Comments by Teresa Goff

Comment for "Prison Visiting Hours"

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Air this piece

I am a little surprised that so little has been written about "Prison Visiting Hours". The writing is vivid and Jennifer is eloquent. She throws her story down like a challenge. You have to listen to what Jennifer has to say because she is not saying it to you, the listener. She is speaking to her brother who is in jail, on the other side of a scratched up barrier of glass. I really enjoyed listening.

Comment for "Vinyl Cafe May 13th, 2007 "The Wedding Dress"" (deleted)

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Review of Vinyl Cafe May 13th, 2007 "The Wedding Dress" (deleted)

Stuart McLean makes me proud to be Canadian.

The way he describes a place like Rosebud, Alberta, a town of 93, is enough for any urbanite to buy a pair of cowboy boots, dye them maroon (like one of the people working on the show), get on a plane and rent a pick-up truck. Just so you can eat pizza at the Rosebud Cafe. The chef at the cafe plays a song about saskatoon berries and there is nowhere else that such a song would make so much sense.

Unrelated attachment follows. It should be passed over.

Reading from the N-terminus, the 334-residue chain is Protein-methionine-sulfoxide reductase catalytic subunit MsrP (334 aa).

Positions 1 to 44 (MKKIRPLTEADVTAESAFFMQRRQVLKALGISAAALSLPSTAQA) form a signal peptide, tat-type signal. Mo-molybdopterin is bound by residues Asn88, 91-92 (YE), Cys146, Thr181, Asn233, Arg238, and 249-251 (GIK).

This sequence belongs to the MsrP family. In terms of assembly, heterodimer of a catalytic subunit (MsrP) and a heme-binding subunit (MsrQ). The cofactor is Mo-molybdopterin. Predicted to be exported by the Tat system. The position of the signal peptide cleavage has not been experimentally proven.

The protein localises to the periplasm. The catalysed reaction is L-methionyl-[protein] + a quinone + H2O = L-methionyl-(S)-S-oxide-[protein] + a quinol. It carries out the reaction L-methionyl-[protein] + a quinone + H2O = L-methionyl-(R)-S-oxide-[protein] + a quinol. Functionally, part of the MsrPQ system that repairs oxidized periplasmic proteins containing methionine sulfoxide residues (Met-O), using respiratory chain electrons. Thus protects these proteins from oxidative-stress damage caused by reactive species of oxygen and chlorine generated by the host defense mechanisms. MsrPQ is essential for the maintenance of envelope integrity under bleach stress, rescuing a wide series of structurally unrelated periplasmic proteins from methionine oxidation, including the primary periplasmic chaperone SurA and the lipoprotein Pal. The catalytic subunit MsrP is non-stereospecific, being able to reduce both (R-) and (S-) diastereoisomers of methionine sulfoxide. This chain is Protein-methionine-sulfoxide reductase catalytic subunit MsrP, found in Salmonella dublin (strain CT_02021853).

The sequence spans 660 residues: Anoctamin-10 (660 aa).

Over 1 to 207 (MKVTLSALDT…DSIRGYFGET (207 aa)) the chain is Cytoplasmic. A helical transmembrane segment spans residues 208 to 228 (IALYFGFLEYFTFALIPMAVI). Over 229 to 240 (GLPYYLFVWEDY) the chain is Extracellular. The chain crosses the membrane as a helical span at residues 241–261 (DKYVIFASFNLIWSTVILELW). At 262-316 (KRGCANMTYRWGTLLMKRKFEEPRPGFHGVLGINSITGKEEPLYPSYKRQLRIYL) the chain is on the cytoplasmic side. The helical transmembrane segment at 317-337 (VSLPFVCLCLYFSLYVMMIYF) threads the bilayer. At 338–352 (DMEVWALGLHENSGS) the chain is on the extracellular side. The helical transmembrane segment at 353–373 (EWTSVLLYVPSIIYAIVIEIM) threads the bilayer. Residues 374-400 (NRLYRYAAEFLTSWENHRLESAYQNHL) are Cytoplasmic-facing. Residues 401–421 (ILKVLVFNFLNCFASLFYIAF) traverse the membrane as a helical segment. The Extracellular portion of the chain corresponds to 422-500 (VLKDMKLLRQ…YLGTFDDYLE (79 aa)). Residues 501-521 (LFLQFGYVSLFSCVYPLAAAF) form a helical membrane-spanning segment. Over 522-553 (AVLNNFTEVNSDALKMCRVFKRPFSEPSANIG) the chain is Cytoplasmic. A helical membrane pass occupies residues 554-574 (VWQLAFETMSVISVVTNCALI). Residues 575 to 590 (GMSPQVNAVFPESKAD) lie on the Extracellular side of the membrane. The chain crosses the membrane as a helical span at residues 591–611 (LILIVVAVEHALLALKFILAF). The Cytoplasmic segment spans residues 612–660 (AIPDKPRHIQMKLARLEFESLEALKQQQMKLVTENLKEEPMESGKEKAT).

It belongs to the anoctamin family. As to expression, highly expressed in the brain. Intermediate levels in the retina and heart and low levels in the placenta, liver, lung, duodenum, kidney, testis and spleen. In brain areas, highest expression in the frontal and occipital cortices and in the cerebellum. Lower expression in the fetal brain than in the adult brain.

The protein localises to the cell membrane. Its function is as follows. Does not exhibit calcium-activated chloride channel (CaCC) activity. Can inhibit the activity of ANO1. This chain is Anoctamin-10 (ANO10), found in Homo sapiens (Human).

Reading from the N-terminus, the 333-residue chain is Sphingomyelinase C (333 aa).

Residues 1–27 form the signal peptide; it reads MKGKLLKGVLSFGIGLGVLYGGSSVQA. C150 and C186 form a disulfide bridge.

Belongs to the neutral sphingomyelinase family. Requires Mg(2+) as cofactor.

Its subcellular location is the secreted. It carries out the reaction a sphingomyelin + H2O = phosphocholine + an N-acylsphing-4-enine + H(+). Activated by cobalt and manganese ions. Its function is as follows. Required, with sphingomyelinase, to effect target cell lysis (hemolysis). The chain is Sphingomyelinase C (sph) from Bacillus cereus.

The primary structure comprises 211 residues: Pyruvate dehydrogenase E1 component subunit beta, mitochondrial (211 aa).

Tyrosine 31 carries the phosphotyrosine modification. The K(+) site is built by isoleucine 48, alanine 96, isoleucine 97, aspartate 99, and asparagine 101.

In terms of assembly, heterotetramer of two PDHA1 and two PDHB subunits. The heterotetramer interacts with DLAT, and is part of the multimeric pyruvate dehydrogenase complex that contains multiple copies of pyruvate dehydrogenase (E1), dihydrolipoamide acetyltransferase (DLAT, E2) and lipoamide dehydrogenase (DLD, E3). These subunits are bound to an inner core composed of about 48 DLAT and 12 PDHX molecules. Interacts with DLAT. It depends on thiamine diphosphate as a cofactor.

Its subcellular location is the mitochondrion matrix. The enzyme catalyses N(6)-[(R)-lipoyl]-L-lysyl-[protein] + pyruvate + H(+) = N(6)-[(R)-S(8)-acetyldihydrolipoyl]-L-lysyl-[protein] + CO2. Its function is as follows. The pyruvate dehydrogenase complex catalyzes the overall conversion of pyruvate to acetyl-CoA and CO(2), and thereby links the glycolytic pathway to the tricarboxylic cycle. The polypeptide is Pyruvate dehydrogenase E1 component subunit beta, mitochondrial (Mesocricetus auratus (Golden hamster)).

Dave and Morleigh (spelling?) the central characters in McLean's stories are hilariously rendered and as real as any middle-aged couple. Dave's mistakes are as believable as the guy from Michigan who writes in to tell a tale of losing his swimsuit before being pulled out of the ocean and up into the air, bare for all to see.

If you're not familiar with the Vinyl Cafe, you have to give it a listen. Turn it on and do the dishes. Do some sit ups. Or do nothing and let the stories take you to places you would not even know existed otherwise.

Comment for "Samuel L. Jackson en francais"

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Review of Samuel L. Jackson en francais

Radio that keeps talking to you after you have listened is what makes me love this medium. After listening to Thierry Desroses, his words continued to speak to me - his ideas on translation, his thoughts on how to get into the voice of a character. The transitions between French and English are well-executed and they carry the piece forward. What resonated for me the most, was the perspective shift. Language is interpreted, not transcribed. Words, although repeated, are still felt.